Australia, the largest beef exporter, faces “fierce” competition from Brazil, India and the U.S. to meet an expected surge in demand, boosted by rising consumption in emerging markets, said an industry group.
“Demand is set to grow increasingly over the next five years, vastly outstripping the globe’s capacity to supply,” said Scott Hansen, managing director of Meat & Livestock Australia. Global consumption may climb 24 percent by 2020 from 64.5 million metric tons in 2011, the producer-owned group said at a conference in Canberra today.
Rising incomes and growing populations in emerging markets are fueling demand for farm products including proteins, helping push global food costs 1.9 percent higher in January, the most in 11 months, according to the United Nations. The Standard & Poor’s GSCI Agriculture Index of eight commodities has advanced 1.5 percent this year.
“We expect to continue to see fierce competition from the likes of Brazil and India, and from the U.S. and New Zealand in some of our more traditional marketplaces,” said Hansen. “Brazil’s not only well-placed to meet demand growth in South America, but to increase its presence globally.”
Exports from Brazil this year may top an earlier forecast, a unit of the U.S. Department of Agriculture said yesterday. Shipments may be 1.394 million tons, up from a USDA estimate of 1.375 million tons, said the Foreign Agricultural Service.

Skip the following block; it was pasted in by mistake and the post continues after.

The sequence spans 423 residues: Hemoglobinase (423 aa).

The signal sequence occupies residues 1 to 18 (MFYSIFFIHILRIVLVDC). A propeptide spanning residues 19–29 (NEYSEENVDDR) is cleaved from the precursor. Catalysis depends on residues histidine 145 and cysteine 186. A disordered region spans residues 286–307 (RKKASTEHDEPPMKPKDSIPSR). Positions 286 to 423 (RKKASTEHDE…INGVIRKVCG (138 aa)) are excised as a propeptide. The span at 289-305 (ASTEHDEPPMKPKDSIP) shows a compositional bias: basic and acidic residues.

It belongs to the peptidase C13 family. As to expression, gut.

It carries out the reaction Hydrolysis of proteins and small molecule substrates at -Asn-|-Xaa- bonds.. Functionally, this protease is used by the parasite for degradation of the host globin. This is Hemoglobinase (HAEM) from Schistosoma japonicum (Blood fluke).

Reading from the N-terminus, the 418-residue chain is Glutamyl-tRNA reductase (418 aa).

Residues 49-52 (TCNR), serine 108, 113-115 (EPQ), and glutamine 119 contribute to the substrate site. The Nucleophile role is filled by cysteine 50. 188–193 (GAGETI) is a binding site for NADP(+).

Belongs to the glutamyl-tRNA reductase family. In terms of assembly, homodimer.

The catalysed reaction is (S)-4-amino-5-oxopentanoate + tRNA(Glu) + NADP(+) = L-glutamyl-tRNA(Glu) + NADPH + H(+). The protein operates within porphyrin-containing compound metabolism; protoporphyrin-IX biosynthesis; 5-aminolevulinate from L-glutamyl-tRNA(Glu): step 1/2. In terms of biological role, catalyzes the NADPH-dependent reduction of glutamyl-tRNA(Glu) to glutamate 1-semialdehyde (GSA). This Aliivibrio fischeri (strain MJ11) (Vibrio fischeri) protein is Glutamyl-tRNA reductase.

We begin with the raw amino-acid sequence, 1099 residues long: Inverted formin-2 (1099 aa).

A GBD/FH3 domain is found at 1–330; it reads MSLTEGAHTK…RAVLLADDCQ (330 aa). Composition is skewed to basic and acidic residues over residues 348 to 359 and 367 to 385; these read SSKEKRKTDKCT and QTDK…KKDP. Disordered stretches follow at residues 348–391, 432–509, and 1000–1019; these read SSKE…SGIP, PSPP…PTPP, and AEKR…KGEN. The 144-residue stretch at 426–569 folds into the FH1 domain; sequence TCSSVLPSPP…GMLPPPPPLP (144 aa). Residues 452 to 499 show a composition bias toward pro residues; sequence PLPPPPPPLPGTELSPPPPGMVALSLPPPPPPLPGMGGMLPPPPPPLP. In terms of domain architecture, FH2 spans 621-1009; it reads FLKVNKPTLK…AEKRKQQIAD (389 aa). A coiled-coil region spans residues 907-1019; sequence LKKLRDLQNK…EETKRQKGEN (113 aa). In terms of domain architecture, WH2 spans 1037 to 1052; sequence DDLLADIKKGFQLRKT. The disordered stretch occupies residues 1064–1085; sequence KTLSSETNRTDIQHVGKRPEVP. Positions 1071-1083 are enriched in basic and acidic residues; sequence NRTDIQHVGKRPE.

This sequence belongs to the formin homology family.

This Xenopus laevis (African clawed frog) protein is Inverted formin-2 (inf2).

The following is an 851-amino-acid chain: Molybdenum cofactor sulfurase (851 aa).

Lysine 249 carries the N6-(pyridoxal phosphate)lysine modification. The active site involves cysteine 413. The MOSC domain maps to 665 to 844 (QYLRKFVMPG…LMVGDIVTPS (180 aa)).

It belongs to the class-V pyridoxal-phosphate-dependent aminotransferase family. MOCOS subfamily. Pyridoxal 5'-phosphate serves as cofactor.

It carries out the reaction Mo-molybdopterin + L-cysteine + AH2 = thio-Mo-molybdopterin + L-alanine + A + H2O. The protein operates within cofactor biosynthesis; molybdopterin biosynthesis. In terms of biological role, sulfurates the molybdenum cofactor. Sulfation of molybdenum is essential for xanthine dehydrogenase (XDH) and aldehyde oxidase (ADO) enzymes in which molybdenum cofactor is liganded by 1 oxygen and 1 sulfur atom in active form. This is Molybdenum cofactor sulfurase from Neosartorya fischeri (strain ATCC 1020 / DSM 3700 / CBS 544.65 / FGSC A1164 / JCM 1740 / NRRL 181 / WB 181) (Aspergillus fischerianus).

India is poised to be the third-biggest beef and veal meat exporter this year after Australia and Brazil, with shipments of about 1.275 million tons, according to USDA data. Supplies from the U.S., ranked fourth by the USDA, may increase as more animals are slaughtered following a drought, Hansen said.
Buffalo meat represented 86 percent of India’s total animal-product exports in the year ended March 31, 2011, according to the Agricultural and Processed Food Products Export Development Authority. India exports buffalo meat mainly to Vietnam, Malaysia, Egypt, Saudi Arabia and the Philippines.
Demand for U.S. exports will climb in the medium term because of increasing consumption in emerging markets and the dollar’s decline, Donnie Smith, the chief executive officer of Tyson Foods Inc., said Feb. 24. Global demand for protein may grow 1.8 percent to 2 percent for at least the next five to seven years, he said.
Cattle futures for April delivery gained 0.3 percent to $1.26175 per pound on the Chicago Mercantile Exchange at 3 p.m. Singapore time. They dropped 2 percent yesterday to settle at $1.25775, the biggest decline since Dec. 5. Prices have increased 11 percent in the past year.
Australia is seeking to expand sales in emerging markets to boost overseas shipments as Japan considers easing trade curbs on U.S. supplies imposed after an outbreak of mad-cow disease. Japanese imports of U.S. beef shrank to almost zero in 2004, from 298,039 tons in 2003, after the country joined South Korea and China in banning U.S. supplies after the discovery of bovine spongiform encephalopathy.
Shipments from Australia to Japan may decline 2.4 percent in 2012-2013 as the country sources supply from the U.S., the Australian Bureau of Agricultural and Resource Economics and Sciences said in a report yesterday. Sales to South Korea may fall 2.1 percent amid increased competition from U.S. and Canadian supplies, it said.
Total beef and veal exports from Australia may still increase 1.6 percent to 970,000 tons in the year starting July 1, as production gains on heavier carcass weights, the bureau said.